This low-budget production from Wisconsin puts Hollywood to shame and demonstrates how talky and uninventive most modern comedies are. Hundreds of Beavers, in all its goofy homemade glory, reminds us what we’ve been missing since the glory days of American comedy.


We watched Outland last night. I can’t recall if I’d watched it before, but I found it to be the best Sean Connery film I’ve seen. I also really enjoyed Frances Sternhagen, who was cast against type as a tough-as-nails doctor. The film was released in 1981, following the Star Wars craze. It was basically High Noon set on one of Jupiter’s moons. And yet it didn’t do well at the box office. Any ideas about why audiences didn’t embrace it?


I can only speculate here. Back then I caught it at the cinema and was quite fond of it. But in spite of a splatter moment or two it wasn’t anywhere close to ALIEN, no horror elements, no big sci-fi effects, more in line with something like The Expanse in showing the future as tough slogging; no big adventures on the horizon either. That wasn’t perhaps what 80s audiences wanted to watch when they went to theatres to see a sci-fi film.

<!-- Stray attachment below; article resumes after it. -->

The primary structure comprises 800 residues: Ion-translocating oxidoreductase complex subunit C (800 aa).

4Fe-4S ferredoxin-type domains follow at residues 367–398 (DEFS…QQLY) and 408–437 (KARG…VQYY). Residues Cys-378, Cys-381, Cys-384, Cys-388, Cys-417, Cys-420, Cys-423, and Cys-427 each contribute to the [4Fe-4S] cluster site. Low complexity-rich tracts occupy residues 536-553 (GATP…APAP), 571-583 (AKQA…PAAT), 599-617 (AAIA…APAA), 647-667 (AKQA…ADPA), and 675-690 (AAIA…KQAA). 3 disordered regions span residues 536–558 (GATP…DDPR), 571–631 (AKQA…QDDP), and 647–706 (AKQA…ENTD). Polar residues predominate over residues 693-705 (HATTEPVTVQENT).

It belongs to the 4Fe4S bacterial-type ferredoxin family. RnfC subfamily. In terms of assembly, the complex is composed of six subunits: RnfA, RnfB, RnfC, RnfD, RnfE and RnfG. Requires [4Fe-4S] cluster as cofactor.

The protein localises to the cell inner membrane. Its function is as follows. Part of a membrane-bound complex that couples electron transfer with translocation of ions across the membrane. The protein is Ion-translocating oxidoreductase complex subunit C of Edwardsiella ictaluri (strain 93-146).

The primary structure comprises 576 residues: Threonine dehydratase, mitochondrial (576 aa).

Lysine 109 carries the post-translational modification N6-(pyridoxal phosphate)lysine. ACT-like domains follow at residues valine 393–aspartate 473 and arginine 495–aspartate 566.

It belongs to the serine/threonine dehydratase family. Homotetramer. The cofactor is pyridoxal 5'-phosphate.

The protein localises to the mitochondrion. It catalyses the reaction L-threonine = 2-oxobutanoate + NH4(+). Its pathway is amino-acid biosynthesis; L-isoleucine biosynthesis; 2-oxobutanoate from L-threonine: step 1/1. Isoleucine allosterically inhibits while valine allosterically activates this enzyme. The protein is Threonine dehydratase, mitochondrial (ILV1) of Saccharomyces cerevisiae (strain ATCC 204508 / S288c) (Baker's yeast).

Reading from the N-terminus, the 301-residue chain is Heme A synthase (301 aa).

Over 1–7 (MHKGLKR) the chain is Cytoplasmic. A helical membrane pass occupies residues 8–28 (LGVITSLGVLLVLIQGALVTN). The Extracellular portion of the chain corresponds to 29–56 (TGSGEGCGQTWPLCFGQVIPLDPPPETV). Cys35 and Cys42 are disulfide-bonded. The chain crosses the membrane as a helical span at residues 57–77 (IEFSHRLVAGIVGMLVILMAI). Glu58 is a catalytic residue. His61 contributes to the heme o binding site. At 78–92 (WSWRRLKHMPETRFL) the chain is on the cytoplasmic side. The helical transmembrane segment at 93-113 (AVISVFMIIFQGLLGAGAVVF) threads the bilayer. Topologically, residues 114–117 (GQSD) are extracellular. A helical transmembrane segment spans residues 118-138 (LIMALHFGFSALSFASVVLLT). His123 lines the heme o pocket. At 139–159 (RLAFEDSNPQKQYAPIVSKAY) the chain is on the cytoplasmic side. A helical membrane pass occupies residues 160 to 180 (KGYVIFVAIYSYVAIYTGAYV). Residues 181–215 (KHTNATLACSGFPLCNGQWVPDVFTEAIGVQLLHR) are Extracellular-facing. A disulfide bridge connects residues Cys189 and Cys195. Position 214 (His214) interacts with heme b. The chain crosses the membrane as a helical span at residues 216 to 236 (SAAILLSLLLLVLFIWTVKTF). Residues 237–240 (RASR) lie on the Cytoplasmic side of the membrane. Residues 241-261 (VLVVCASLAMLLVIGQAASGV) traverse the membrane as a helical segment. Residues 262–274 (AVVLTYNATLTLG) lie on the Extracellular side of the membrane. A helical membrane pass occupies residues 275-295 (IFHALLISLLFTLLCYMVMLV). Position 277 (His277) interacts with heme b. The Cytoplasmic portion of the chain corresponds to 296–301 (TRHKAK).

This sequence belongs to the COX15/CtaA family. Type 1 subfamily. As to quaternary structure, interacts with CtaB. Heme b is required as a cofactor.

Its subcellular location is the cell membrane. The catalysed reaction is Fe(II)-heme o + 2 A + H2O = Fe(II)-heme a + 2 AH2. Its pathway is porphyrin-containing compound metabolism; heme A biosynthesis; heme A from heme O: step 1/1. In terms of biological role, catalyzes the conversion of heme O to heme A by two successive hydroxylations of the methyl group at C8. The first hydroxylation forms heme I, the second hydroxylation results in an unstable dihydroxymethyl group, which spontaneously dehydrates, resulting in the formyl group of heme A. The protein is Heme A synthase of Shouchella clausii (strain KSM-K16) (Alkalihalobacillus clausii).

Also, in spite of constantly working, Connery’s big comeback as the main lead came in two parts with NEVER SAY NEVER AGAIN and THE NAME OF THE ROSE (and THE UNTOUCHABLES, let’s not forget about this). Other films like CUBA, METEOR, TIME BANDITS people watched but didn’t too much care for initially. HIGHLANDER for example became only a hit on video.

Perhaps OUTLAND was really just not the part for Connery; too serious, too deep into the ethics of taking a stand alone. There’s none of the charming swashbuckler in Marshal O’Niel. Compare to this his Ramirez (HIGHLANDER) or even ROSE’s William of Baskerville. Those parts are lifted up significantly by an element of ‘joie de vivre’ that’s almost entirely absent in the OUTLAND part. I’d say that just didn’t connect with audiences back in ‘81.


Absolutely and precisely so.

To think that after Bond there was a long time when Connery was not a box office draw…


The pre-NSNA years were a definite slump for Connery, or we wouldn’t have gotten NSNA. But I really enjoyed OUTLAND and Jerry Goldsmith’s score was one of my most-played records.

I agree it doesn’t match ALIEN before it or BLADERUNNER after it, but I lump it in with those for some reason. It’s pretty bleak and downbeat, and an obvious High Noon rip-off, but it’s still great and Connery rarely looked better.

I will say, though, that Sean Connery vs Peter Boyle always seemed like a lopsided match-up. LOL


Finally I got around to watching this, and your review is spot on. After rediscovering Fincher, re-watching ZODIAC which really is, IMO, his masterpiece and best film, I gave this one a chance. For so long I dreaded this, simply due to its old hat (no pun) formula. But indeed, this is told so precisely and swiftly that everything old seems new again. And Fassbender, if only he had not already aged out of the role, would have been a great Bond. He should have taken over after SP.